Holy Unction includes much more than hands and forehead, at least in my experience, including the eyes, ears, nostrils, lips, and chest.

I have had both forehead and hands anointed in Vigils, and the priest was anointing both at that service, I believe a Moleben, for St John the Wonderworker.

LivingWaters7: Holy Unction is intended to be served by seven priests, tho I doubt that happens many places. There are in the service however 7 readings from the Gospels and a number from other New Testament books, and the prayers with those make clear the penitential aspect of the Mystery, as compared to the fairly simple prayer over the wheat, wine and oil in a Vigil service. Holy Wednesday is the usual time Holy Unction is offered, after Holy Communion at the Liturgy of the Presanctified Gifts.

I think wikipedia actually has a lot of very good information. Try looking there as well for information. OrthodoxWiki sometimes has different information, sometimes credits wikipedia with the information there.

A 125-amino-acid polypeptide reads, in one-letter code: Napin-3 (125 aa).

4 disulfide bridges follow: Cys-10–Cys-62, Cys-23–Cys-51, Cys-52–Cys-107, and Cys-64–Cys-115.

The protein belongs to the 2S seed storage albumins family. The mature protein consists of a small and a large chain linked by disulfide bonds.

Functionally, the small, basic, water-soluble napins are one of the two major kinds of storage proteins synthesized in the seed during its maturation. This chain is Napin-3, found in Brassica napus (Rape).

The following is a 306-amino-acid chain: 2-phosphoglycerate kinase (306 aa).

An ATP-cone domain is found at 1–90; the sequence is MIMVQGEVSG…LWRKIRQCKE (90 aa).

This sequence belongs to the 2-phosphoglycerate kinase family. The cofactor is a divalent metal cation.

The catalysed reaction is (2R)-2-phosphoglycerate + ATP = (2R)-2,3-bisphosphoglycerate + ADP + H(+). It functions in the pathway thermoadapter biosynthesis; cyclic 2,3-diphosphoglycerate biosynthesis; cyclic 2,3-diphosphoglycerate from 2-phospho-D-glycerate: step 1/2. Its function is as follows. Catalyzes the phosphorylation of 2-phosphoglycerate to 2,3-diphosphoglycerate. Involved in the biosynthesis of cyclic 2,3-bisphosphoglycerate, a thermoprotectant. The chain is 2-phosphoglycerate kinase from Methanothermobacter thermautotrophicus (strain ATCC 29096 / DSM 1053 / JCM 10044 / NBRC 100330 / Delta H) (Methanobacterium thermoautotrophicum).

No. It’s a significant blessing, but not the sacrament of unction. That’s a much more involved prayer, also traditionally done at the same point in the liturgy if done at liturgy. I’ve received it before surgery on a few occasions.

Aramis the prayers on Holy Wednesday if done in their entirety are EXACTLY the same as Holy Unction (anointing of the sick). Both services call for 7 priests, but this seldom happens nowadays. The prayers are the same.

It is traditional among Romanians to do it at the end of all 4 fasting periods.